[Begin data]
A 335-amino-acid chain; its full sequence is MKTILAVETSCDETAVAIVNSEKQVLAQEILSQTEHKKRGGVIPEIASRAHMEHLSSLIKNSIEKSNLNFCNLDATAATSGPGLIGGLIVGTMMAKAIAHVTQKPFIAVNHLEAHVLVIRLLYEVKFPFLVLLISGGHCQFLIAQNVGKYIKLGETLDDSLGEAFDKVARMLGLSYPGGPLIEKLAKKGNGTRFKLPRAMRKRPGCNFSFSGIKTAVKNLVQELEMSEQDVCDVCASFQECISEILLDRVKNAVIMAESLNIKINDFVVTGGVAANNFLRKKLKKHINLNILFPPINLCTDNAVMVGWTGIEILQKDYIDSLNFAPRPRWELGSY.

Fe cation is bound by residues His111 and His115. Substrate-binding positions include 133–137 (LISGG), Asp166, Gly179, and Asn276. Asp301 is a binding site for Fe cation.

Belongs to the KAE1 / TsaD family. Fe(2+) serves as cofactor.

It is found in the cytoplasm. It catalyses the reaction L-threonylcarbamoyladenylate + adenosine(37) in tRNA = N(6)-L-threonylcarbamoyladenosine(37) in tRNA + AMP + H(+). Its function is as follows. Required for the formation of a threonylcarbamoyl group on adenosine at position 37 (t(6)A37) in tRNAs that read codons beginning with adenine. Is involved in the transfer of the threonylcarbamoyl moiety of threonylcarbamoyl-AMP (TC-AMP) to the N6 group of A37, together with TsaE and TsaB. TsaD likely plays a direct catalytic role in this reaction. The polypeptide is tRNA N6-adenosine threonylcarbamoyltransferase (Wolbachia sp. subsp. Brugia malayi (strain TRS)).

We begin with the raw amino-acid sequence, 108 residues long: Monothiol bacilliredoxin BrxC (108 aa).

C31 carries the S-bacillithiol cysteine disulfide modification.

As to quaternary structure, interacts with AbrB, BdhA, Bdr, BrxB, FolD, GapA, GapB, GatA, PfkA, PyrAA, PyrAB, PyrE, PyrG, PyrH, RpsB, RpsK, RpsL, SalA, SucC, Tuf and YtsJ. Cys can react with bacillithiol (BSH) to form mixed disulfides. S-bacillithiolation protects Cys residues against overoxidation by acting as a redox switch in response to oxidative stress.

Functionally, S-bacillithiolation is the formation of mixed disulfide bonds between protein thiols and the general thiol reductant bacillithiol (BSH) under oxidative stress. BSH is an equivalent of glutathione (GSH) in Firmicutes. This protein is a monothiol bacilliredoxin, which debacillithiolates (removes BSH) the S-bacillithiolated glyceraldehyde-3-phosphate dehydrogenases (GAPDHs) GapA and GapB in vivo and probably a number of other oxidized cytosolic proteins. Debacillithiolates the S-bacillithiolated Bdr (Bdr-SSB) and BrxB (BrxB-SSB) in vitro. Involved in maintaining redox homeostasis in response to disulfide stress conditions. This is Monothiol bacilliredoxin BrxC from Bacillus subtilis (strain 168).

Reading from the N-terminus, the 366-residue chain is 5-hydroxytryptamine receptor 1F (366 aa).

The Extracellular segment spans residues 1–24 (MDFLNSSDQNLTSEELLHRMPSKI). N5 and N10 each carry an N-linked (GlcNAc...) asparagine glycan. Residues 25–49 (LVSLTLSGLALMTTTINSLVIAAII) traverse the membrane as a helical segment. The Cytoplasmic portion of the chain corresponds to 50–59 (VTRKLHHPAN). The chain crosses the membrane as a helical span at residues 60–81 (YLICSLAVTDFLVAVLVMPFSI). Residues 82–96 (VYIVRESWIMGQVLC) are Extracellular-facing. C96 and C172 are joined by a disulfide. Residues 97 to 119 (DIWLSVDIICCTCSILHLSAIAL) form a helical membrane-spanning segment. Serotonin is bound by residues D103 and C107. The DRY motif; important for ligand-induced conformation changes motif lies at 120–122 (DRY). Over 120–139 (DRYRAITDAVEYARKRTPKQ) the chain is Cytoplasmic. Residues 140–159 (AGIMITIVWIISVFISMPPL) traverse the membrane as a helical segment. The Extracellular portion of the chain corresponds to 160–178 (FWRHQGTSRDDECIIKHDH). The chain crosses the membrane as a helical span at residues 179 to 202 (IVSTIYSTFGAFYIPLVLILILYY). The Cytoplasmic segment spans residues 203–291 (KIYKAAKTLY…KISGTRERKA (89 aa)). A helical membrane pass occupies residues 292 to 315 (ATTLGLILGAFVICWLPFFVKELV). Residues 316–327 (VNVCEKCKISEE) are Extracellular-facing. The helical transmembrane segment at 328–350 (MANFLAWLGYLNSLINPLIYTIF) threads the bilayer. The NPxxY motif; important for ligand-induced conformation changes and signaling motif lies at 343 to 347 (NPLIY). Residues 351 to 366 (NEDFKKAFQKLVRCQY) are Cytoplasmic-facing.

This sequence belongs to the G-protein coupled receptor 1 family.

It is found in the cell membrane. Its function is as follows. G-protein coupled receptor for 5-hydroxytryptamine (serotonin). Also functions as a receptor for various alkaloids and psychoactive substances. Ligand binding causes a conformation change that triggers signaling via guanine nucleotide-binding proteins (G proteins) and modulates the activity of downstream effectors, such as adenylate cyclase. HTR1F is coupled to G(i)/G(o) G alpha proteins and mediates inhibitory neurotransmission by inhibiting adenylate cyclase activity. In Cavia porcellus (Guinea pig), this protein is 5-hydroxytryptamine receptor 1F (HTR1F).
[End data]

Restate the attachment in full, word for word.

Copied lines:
A 335-amino-acid chain; its full sequence is MKTILAVETSCDETAVAIVNSEKQVLAQEILSQTEHKKRGGVIPEIASRAHMEHLSSLIKNSIEKSNLNFCNLDATAATSGPGLIGGLIVGTMMAKAIAHVTQKPFIAVNHLEAHVLVIRLLYEVKFPFLVLLISGGHCQFLIAQNVGKYIKLGETLDDSLGEAFDKVARMLGLSYPGGPLIEKLAKKGNGTRFKLPRAMRKRPGCNFSFSGIKTAVKNLVQELEMSEQDVCDVCASFQECISEILLDRVKNAVIMAESLNIKINDFVVTGGVAANNFLRKKLKKHINLNILFPPINLCTDNAVMVGWTGIEILQKDYIDSLNFAPRPRWELGSY.

Fe cation is bound by residues His111 and His115. Substrate-binding positions include 133–137 (LISGG), Asp166, Gly179, and Asn276. Asp301 is a binding site for Fe cation.

Belongs to the KAE1 / TsaD family. Fe(2+) serves as cofactor.

It is found in the cytoplasm. It catalyses the reaction L-threonylcarbamoyladenylate + adenosine(37) in tRNA = N(6)-L-threonylcarbamoyladenosine(37) in tRNA + AMP + H(+). Its function is as follows. Required for the formation of a threonylcarbamoyl group on adenosine at position 37 (t(6)A37) in tRNAs that read codons beginning with adenine. Is involved in the transfer of the threonylcarbamoyl moiety of threonylcarbamoyl-AMP (TC-AMP) to the N6 group of A37, together with TsaE and TsaB. TsaD likely plays a direct catalytic role in this reaction. The polypeptide is tRNA N6-adenosine threonylcarbamoyltransferase (Wolbachia sp. subsp. Brugia malayi (strain TRS)).

We begin with the raw amino-acid sequence, 108 residues long: Monothiol bacilliredoxin BrxC (108 aa).

C31 carries the S-bacillithiol cysteine disulfide modification.

As to quaternary structure, interacts with AbrB, BdhA, Bdr, BrxB, FolD, GapA, GapB, GatA, PfkA, PyrAA, PyrAB, PyrE, PyrG, PyrH, RpsB, RpsK, RpsL, SalA, SucC, Tuf and YtsJ. Cys can react with bacillithiol (BSH) to form mixed disulfides. S-bacillithiolation protects Cys residues against overoxidation by acting as a redox switch in response to oxidative stress.

Functionally, S-bacillithiolation is the formation of mixed disulfide bonds between protein thiols and the general thiol reductant bacillithiol (BSH) under oxidative stress. BSH is an equivalent of glutathione (GSH) in Firmicutes. This protein is a monothiol bacilliredoxin, which debacillithiolates (removes BSH) the S-bacillithiolated glyceraldehyde-3-phosphate dehydrogenases (GAPDHs) GapA and GapB in vivo and probably a number of other oxidized cytosolic proteins. Debacillithiolates the S-bacillithiolated Bdr (Bdr-SSB) and BrxB (BrxB-SSB) in vitro. Involved in maintaining redox homeostasis in response to disulfide stress conditions. This is Monothiol bacilliredoxin BrxC from Bacillus subtilis (strain 168).

Reading from the N-terminus, the 366-residue chain is 5-hydroxytryptamine receptor 1F (366 aa).

The Extracellular segment spans residues 1–24 (MDFLNSSDQNLTSEELLHRMPSKI). N5 and N10 each carry an N-linked (GlcNAc...) asparagine glycan. Residues 25–49 (LVSLTLSGLALMTTTINSLVIAAII) traverse the membrane as a helical segment. The Cytoplasmic portion of the chain corresponds to 50–59 (VTRKLHHPAN). The chain crosses the membrane as a helical span at residues 60–81 (YLICSLAVTDFLVAVLVMPFSI). Residues 82–96 (VYIVRESWIMGQVLC) are Extracellular-facing. C96 and C172 are joined by a disulfide. Residues 97 to 119 (DIWLSVDIICCTCSILHLSAIAL) form a helical membrane-spanning segment. Serotonin is bound by residues D103 and C107. The DRY motif; important for ligand-induced conformation changes motif lies at 120–122 (DRY). Over 120–139 (DRYRAITDAVEYARKRTPKQ) the chain is Cytoplasmic. Residues 140–159 (AGIMITIVWIISVFISMPPL) traverse the membrane as a helical segment. The Extracellular portion of the chain corresponds to 160–178 (FWRHQGTSRDDECIIKHDH). The chain crosses the membrane as a helical span at residues 179 to 202 (IVSTIYSTFGAFYIPLVLILILYY). The Cytoplasmic segment spans residues 203–291 (KIYKAAKTLY…KISGTRERKA (89 aa)). A helical membrane pass occupies residues 292 to 315 (ATTLGLILGAFVICWLPFFVKELV). Residues 316–327 (VNVCEKCKISEE) are Extracellular-facing. The helical transmembrane segment at 328–350 (MANFLAWLGYLNSLINPLIYTIF) threads the bilayer. The NPxxY motif; important for ligand-induced conformation changes and signaling motif lies at 343 to 347 (NPLIY). Residues 351 to 366 (NEDFKKAFQKLVRCQY) are Cytoplasmic-facing.

This sequence belongs to the G-protein coupled receptor 1 family.

It is found in the cell membrane. Its function is as follows. G-protein coupled receptor for 5-hydroxytryptamine (serotonin). Also functions as a receptor for various alkaloids and psychoactive substances. Ligand binding causes a conformation change that triggers signaling via guanine nucleotide-binding proteins (G proteins) and modulates the activity of downstream effectors, such as adenylate cyclase. HTR1F is coupled to G(i)/G(o) G alpha proteins and mediates inhibitory neurotransmission by inhibiting adenylate cyclase activity. In Cavia porcellus (Guinea pig), this protein is 5-hydroxytryptamine receptor 1F (HTR1F).